Bitsboard

Here is a great application for educators and students alike. It’s a learning tool that gives the opportunity to children and adults to mentally take in loads of information in a fun, interactive, and addicting way. You can download the application from the app store on your iPad for free. Whenever an application is free and seems interesting enough for me to use in the future, I go right ahead and download it. The next step for me is to try it and have fun with it. If it’s not worth it, I’ll just discard it, but if it is of value to me, I’ll keep it. Well, this one passed the test. So, this is why I would like to share this application with you. Read through this article to discover all about this teaching tool. To start, you can take a look at the following short video:

You can further discover Bitsboard’s app through their website. The presentation is long to read but easy to follow and nicely done. It’s presented in a step by step to do list. There is no other place where you’ll be able to get complete information on this app as this site. To make it shorter, I’ll try to review the main features so you can have a good idea about Bitsboard.

First of all, why is it so unique? Because the application offers dozens of mini games and quizzes and a catalog with an excessive array of content. In the article Fifty Nine Minutes, Randon Ruggles writes, Bitsboard « is absolutely a game changer in terms of educational apps. At this time the app has access to over 100,000 flashcards that include pictures and audio.” Furthermore, it is fully customizable, which means you can create your boards, add users and tweak the settings of games to your liking. Additionally,  Bitsboard is a global learning platform, you can share custom lessons with anyone via the catalog. According to Special Needs APP if you had to download just one application, this is the one you need.
The home screen is where you can access your existing boards and that is also where it is possible to create more boards. The creation of a new board is done by clicking on the plus sign. There are different options offered to you to create one. You can browse the premium collections section to quickly find some of the most popular boards. You can view the existing catalog, download your boards, import from Dropbox, Import from Quizlet, create a new board, copy or combine. If you found a teacher that submits great stuff, you can eventually search by writing her or his user name. If you click on the catalogue, you can select from popular topics, popular boards or type a key word for a specific search. When creating a board, you get full access to Bitsboard’s catalog of images, so you won’t be losing time trying to find the right image. But, you have the possibility to add your own photos from your library, camera, web search, Facebook, Flickr, Picasa, or Dropbox if you wish. Let’s say you want to search the word provinces, the result will show the different options containing that word. This is the fastest way to find what you are looking for. When a board is selected, the various games will be launched. There are 24 in all to choose from. Some examples of the games are: Word Search, Match Up, Unscramble, Spelling Bee, and Story Time, just to name a few. And now, it is possible to glance at your progress. As a teacher, you can customize games to each students’ level of learning and Bitsboard will automatically save the settings.  Patricia Monticello Kievlan from Common Sense says “Bitsboard is an attractive, flexible way to approach simple content in different ways, to vary studying approaches, and to have available a tool that automates certain processes that can be tedious for a teacher, such as creating multiple-choice or true/false questions.”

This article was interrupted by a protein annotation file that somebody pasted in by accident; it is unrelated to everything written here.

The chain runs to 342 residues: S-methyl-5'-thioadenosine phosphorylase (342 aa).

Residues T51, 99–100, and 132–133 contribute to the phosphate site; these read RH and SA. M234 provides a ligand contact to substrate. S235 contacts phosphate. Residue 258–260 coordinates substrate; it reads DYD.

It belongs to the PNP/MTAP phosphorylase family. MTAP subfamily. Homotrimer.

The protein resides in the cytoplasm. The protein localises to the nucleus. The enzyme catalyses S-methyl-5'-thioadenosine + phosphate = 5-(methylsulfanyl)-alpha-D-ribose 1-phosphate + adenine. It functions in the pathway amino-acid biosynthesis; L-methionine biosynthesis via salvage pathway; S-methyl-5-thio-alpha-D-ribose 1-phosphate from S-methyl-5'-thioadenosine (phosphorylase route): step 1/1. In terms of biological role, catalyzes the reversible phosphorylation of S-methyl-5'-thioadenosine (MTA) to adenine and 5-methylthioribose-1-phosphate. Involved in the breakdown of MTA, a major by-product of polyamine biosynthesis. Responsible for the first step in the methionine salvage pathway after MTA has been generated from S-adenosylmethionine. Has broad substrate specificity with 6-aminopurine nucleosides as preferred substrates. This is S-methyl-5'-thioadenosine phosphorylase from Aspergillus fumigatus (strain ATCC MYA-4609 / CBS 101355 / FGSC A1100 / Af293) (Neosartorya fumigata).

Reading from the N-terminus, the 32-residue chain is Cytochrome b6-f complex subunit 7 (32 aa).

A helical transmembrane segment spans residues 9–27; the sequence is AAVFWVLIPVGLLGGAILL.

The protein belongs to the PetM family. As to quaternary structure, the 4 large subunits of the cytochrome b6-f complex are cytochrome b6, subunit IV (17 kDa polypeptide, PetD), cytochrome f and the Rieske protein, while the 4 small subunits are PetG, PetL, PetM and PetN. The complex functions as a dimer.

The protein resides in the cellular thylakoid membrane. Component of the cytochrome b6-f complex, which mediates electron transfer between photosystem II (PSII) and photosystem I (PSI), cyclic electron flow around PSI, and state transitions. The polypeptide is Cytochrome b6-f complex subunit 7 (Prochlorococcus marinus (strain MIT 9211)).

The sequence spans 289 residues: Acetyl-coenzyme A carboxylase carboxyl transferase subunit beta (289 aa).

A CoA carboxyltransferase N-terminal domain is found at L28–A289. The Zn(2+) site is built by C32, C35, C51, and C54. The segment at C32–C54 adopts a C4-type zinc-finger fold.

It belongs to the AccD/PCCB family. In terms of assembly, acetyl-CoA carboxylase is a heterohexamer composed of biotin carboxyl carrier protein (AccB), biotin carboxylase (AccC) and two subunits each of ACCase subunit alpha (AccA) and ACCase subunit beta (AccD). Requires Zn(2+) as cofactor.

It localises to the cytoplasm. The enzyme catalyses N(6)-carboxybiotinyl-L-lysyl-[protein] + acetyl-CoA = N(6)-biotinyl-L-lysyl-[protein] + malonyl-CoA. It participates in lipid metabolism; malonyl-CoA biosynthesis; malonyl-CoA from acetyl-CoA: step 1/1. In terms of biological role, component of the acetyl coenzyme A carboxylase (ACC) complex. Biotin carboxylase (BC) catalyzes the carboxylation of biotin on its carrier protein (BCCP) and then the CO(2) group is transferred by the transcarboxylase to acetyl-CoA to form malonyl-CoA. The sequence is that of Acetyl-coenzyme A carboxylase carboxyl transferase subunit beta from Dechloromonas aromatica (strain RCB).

How can this be used in the classroom?
As a future ESL teacher, I think this app has varied usages. You can create your own sets of flashcards depending on the topic that you are teaching. The app can serve as a preparation to students for tests and verify if they learned their vocabulary well enough. Why not include Bitsboard’s games within station learning activities implemented in a classroom? Or even have students play with it as a reward when in class work is completed before others. Randon Ruggles cited above also suggested that teachers create spelling lists that students can download on their iPad on their arrival at school. He adds on that vocabulary lists can be viewed at home and there wouldn’t be any more excuses for lost papers. In the same vein, I suggest that students can create their own lists and play the games to help them memorize difficult words. It’s a great tool to help learn a new language and new vocabulary. The options are endless. You can teach your students about currency, time, the months of the year, action verbs, etc. You can assign the students homework if they have access to iPads at home. One thing that I also found interesting about Bitsboard is that when students visualize vocabulary lists, a voice pronounces the word and students can have it repeat as many times as they want and practice how to say the word.  Unfortunately, at the moment, there is no website for Bitsboard and I think that would be handy for those who don’t own a tablet yet.

Learning while playing is always fun. Everyone loves to play and when you play, you don’t even realize that you are learning. It’s not a burden to learn this way and it captivates those who don’t see school as very interesting. Bitsboard will make happy students and keep them engaged longer.

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Bitsboard

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